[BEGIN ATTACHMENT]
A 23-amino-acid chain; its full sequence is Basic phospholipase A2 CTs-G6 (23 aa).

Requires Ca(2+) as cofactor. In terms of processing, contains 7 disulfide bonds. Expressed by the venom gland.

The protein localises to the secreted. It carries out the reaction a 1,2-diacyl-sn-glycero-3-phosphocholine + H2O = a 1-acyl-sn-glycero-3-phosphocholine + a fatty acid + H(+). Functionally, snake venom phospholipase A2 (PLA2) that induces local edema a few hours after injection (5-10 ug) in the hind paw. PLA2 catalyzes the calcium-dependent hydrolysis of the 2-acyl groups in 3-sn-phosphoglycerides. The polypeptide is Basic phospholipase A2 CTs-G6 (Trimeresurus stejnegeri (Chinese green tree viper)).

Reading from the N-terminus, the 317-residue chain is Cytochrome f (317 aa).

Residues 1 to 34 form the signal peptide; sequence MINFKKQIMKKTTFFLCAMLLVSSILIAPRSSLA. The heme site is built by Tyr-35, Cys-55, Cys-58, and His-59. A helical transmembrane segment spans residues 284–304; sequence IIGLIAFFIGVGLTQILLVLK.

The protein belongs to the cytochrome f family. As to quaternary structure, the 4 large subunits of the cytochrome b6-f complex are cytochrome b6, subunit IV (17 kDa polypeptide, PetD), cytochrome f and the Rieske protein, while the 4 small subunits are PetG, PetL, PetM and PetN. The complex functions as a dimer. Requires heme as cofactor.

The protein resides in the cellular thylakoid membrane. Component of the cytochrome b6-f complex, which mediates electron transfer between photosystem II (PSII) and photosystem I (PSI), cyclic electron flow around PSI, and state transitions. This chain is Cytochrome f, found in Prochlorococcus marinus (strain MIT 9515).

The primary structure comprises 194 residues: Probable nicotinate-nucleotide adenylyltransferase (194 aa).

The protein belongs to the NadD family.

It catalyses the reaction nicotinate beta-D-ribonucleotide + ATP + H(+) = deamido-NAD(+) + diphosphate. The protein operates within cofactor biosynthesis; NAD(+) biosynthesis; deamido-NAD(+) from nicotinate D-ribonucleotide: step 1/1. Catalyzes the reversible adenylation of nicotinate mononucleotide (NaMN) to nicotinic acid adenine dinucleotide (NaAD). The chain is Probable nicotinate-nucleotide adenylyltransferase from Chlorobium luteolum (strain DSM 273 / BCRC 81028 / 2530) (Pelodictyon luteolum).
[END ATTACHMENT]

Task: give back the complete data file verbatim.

A 23-amino-acid chain; its full sequence is Basic phospholipase A2 CTs-G6 (23 aa).

Requires Ca(2+) as cofactor. In terms of processing, contains 7 disulfide bonds. Expressed by the venom gland.

The protein localises to the secreted. It carries out the reaction a 1,2-diacyl-sn-glycero-3-phosphocholine + H2O = a 1-acyl-sn-glycero-3-phosphocholine + a fatty acid + H(+). Functionally, snake venom phospholipase A2 (PLA2) that induces local edema a few hours after injection (5-10 ug) in the hind paw. PLA2 catalyzes the calcium-dependent hydrolysis of the 2-acyl groups in 3-sn-phosphoglycerides. The polypeptide is Basic phospholipase A2 CTs-G6 (Trimeresurus stejnegeri (Chinese green tree viper)).

Reading from the N-terminus, the 317-residue chain is Cytochrome f (317 aa).

Residues 1 to 34 form the signal peptide; sequence MINFKKQIMKKTTFFLCAMLLVSSILIAPRSSLA. The heme site is built by Tyr-35, Cys-55, Cys-58, and His-59. A helical transmembrane segment spans residues 284–304; sequence IIGLIAFFIGVGLTQILLVLK.

The protein belongs to the cytochrome f family. As to quaternary structure, the 4 large subunits of the cytochrome b6-f complex are cytochrome b6, subunit IV (17 kDa polypeptide, PetD), cytochrome f and the Rieske protein, while the 4 small subunits are PetG, PetL, PetM and PetN. The complex functions as a dimer. Requires heme as cofactor.

The protein resides in the cellular thylakoid membrane. Component of the cytochrome b6-f complex, which mediates electron transfer between photosystem II (PSII) and photosystem I (PSI), cyclic electron flow around PSI, and state transitions. This chain is Cytochrome f, found in Prochlorococcus marinus (strain MIT 9515).

The primary structure comprises 194 residues: Probable nicotinate-nucleotide adenylyltransferase (194 aa).

The protein belongs to the NadD family.

It catalyses the reaction nicotinate beta-D-ribonucleotide + ATP + H(+) = deamido-NAD(+) + diphosphate. The protein operates within cofactor biosynthesis; NAD(+) biosynthesis; deamido-NAD(+) from nicotinate D-ribonucleotide: step 1/1. Catalyzes the reversible adenylation of nicotinate mononucleotide (NaMN) to nicotinic acid adenine dinucleotide (NaAD). The chain is Probable nicotinate-nucleotide adenylyltransferase from Chlorobium luteolum (strain DSM 273 / BCRC 81028 / 2530) (Pelodictyon luteolum).